Home Top Global NewsHealthcare Some pharmacies in England may see shortages of Strep A antibiotics – stocks ‘sufficient’ nationally | UK News

Some pharmacies in England may see shortages of Strep A antibiotics – stocks ‘sufficient’ nationally | UK News

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Some pharmacies in England may see shortages of Strep A antibiotics – stocks ‘sufficient’ nationally | UK News

England’s chief pharmaceutical officer has admitted that local pharmacies may be in short supply of some antibiotics to treat strep A infections.

But David Webb also said “sufficient” stocks were in stock nationally as he tried to reassure parents concerned about the current outbreak.

Pharmacists have complained about a lack of antibiotics, including the liquid version of penicillin, which is often given to children.

Mr Webb’s comments came as the number of young people under the age of 15 who have died after contracting Strep A in the UK rose to 15, according to the UK Health Security Agency (UKHSA).

New data for England shows the number of deaths since September has risen to 13.

The other two deaths were in Wales and Northern Ireland.

Illnesses caused by strep A include scarlet fever, strep throat, and skin infection impetigo.

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‘Very concerning’: Parents over penicillin shortage

Although most infections are mild, the bacteria can develop into a life-threatening disease called invasive group A strep disease.

The National Association of Pharmacies has pointed to “ups and downs” in the liquid penicillin supply chain, while the Independent Multiple Pharmacy Association said pharmacists were struggling to get everything they needed.

Pharmacy director Zeshan Rehmani criticized the Health Department for being “out of touch” after it mooted proposals to give antibiotics to children in schools to help fend off diseases like strep A – telling Sky News: “There are no drugs. Today, we have not been able to get any penicillin in stock.”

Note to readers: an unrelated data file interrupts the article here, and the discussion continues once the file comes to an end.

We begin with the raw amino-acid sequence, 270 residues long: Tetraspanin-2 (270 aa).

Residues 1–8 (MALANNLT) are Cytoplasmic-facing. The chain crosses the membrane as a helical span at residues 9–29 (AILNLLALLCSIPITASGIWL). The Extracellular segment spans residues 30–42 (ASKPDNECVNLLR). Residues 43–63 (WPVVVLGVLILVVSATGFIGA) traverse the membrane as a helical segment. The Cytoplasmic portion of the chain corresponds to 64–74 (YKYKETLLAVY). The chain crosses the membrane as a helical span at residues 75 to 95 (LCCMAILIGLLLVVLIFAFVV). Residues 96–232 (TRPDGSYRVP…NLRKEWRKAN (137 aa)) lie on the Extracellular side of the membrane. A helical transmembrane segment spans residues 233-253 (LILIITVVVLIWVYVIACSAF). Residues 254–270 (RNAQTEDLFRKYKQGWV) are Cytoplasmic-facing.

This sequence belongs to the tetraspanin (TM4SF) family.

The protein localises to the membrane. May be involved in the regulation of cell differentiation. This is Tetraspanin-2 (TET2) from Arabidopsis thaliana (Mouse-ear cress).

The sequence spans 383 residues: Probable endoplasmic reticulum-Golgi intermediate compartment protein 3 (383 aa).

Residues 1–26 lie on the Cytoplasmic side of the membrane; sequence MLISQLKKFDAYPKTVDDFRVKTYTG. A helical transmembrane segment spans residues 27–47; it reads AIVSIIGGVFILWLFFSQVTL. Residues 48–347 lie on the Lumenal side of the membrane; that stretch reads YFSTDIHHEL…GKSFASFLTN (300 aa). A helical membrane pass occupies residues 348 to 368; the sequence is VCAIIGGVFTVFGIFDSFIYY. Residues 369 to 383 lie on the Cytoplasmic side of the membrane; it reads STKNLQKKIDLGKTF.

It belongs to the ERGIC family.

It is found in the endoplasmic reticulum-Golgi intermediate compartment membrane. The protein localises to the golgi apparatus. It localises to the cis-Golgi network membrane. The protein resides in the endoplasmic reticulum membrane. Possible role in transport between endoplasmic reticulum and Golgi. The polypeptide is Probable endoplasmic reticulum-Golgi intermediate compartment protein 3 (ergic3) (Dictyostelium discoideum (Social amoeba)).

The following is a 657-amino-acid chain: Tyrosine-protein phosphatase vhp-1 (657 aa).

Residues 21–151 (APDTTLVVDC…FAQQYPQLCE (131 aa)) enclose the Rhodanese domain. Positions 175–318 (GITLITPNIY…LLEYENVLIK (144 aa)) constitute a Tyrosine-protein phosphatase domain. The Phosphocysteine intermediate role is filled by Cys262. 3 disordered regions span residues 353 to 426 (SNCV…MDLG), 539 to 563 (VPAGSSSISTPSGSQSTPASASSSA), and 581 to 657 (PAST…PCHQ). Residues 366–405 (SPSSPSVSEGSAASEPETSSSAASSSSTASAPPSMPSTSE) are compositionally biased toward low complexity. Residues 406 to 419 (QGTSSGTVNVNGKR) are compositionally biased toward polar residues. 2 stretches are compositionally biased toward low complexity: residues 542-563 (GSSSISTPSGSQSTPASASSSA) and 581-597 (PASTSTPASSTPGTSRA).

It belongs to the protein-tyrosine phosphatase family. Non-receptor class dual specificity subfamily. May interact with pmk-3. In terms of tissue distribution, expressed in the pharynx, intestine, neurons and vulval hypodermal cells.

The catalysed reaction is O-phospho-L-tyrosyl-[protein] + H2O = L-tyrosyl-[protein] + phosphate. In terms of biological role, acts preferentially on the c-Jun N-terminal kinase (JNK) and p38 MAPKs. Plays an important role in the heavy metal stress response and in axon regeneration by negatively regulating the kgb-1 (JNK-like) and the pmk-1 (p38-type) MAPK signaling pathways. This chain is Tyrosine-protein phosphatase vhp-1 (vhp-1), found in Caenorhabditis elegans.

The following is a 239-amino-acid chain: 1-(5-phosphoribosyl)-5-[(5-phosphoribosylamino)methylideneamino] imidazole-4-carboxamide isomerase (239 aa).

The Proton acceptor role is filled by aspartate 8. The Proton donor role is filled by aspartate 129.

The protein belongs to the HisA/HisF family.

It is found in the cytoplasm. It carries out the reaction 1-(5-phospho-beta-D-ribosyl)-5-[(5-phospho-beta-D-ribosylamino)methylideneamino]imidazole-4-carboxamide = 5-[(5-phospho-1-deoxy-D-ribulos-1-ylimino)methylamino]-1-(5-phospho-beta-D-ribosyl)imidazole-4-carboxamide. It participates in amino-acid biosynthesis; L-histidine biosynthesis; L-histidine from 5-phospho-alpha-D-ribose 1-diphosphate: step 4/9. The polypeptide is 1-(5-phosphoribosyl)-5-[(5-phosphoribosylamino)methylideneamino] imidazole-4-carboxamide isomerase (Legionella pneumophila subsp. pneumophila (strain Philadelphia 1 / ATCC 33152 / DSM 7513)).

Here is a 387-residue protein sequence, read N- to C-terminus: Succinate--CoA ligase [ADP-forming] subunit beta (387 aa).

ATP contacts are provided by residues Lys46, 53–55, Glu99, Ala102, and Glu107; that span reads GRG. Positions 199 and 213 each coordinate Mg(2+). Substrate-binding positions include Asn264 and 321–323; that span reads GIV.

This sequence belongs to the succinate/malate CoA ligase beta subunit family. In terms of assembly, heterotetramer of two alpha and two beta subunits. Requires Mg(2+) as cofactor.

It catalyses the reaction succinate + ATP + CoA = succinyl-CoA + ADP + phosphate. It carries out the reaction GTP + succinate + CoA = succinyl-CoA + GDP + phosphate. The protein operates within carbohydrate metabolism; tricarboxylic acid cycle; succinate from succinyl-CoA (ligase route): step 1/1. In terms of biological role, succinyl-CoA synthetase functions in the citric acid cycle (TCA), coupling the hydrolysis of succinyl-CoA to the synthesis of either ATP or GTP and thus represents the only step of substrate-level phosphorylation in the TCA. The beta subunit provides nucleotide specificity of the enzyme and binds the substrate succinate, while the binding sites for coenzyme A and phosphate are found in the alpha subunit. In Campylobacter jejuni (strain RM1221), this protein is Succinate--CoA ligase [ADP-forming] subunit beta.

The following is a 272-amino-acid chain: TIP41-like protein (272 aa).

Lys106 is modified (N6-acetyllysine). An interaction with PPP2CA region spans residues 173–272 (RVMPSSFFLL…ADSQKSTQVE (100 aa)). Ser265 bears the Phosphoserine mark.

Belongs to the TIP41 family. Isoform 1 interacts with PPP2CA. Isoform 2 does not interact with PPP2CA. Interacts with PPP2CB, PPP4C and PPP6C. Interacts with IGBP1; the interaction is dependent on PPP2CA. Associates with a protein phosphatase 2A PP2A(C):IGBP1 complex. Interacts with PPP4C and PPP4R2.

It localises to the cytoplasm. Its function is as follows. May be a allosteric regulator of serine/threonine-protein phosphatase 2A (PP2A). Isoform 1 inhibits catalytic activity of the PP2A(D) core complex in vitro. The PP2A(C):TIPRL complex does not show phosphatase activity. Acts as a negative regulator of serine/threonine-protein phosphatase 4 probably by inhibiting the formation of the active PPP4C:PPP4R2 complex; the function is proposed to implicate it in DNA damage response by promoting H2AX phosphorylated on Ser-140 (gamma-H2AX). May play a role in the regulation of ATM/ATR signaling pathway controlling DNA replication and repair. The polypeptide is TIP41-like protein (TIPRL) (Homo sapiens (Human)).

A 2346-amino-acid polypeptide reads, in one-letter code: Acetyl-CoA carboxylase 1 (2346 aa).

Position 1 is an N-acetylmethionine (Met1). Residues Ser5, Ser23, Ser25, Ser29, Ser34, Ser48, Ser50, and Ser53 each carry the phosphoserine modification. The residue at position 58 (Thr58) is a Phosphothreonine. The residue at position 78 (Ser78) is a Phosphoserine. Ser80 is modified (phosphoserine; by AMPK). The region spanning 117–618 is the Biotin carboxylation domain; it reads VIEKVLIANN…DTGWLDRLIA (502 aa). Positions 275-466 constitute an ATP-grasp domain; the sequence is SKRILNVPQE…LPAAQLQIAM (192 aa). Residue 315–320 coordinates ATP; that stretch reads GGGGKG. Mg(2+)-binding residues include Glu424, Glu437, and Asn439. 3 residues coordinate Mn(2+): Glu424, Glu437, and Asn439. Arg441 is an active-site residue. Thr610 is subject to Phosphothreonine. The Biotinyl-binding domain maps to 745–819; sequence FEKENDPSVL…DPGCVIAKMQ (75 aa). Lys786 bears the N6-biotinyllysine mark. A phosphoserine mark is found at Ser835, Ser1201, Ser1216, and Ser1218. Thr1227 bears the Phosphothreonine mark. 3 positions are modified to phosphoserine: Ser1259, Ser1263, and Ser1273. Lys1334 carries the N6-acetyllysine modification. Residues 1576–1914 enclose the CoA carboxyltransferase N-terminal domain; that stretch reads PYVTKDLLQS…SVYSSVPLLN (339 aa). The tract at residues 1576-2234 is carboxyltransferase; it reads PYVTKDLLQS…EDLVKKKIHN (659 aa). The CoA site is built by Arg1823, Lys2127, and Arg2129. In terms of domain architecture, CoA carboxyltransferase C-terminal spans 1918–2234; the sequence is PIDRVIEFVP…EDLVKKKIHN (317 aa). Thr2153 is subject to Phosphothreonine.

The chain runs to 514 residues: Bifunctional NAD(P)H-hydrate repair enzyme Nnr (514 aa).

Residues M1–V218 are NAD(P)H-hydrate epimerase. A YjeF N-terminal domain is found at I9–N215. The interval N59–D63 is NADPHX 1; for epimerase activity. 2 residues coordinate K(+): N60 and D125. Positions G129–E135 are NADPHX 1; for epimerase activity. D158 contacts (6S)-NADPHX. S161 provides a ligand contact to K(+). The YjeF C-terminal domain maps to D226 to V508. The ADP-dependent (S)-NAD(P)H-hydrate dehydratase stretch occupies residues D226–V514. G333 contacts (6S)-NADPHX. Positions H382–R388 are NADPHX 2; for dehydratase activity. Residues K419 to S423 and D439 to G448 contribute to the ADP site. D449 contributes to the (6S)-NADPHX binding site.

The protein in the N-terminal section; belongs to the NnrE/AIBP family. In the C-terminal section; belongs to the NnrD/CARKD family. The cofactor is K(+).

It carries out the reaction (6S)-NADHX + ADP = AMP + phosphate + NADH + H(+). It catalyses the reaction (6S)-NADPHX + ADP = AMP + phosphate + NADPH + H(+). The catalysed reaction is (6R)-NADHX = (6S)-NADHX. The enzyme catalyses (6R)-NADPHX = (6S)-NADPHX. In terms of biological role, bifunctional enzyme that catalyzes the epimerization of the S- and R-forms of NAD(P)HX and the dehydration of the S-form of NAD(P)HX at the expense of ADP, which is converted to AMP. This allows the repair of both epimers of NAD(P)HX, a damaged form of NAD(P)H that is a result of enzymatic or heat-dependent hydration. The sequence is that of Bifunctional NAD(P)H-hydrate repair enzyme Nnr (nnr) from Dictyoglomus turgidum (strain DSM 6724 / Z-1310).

But England’s NHS Pharmaceutical Director David Webb said: “Local pharmacy teams may be experiencing a temporary supply disruption of some relevant antibiotics due to increased demand. Nationally, there is sufficient stock for the NHS.” .

Read more:
‘Shut down school and keep it closed until Christmas is over’: parents concerned as cases rise

Find out how many serious infections and cases of scarlet fever are in your area
What is Strep A and what are the symptoms of bacterial infection?

A spokesman for the Department of Health said there was no “supplier shortage” of antibiotics to treat strep A, but conceded that “there were sometimes product surges, and increased demand means some pharmacies are having a hard time getting certain antibiotics”.

A statement added: “We are working urgently with manufacturers and wholesalers to explore what can be done to speed up deliveries and bring forward the stock they have to help ensure it gets to where it is needed, to meet demand as quickly as possible and to support the access to these vital medicines.

No evidence of new strain

Since September, the UKHSA said there have been 652 reports of the invasive form of the disease, more than during the same period in the last five years.

In the current season of strep A infections, there have been 85 cases in children from one to four years of age.

That compares with 194 infections in that age group during the entire last peak season in 2017/2018.

There have also been 60 cases in children ages five to nine. Since September, 60 deaths have been reported across all age groups in England.

The rise in infections is believed to be due to the large numbers of bacteria and increased social mixing, the UKHSA added.

There is no current evidence that a new strain is circulating, the agency said.

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Strep A: drug supply is ‘irregular’

“There are plenty of winter bugs going around that can make your child feel unwell, most of which are no cause for alarm,” UKHSA deputy director Dr Colin Brown said.

“However, be sure to talk to a health professional if your child worsens after a bout of scarlet fever, sore throat, or respiratory infection; watch for signs such as a fever that won’t go down, dehydration, extreme tiredness, and shortness of breath.” .

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